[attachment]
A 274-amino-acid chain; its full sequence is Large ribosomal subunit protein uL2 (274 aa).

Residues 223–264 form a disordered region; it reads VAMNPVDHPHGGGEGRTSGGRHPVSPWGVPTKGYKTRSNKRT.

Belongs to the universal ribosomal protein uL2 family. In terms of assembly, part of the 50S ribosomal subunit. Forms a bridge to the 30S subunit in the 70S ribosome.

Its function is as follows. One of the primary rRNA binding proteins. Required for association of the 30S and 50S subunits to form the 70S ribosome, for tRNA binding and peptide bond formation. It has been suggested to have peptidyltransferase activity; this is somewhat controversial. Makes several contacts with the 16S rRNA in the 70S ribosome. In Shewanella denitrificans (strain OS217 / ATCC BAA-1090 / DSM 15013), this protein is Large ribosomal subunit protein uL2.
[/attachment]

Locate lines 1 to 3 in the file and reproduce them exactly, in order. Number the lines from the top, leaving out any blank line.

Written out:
A 274-amino-acid chain; its full sequence is Large ribosomal subunit protein uL2 (274 aa).

Residues 223–264 form a disordered region; it reads VAMNPVDHPHGGGEGRTSGGRHPVSPWGVPTKGYKTRSNKRT.

Belongs to the universal ribosomal protein uL2 family. In terms of assembly, part of the 50S ribosomal subunit. Forms a bridge to the 30S subunit in the 70S ribosome.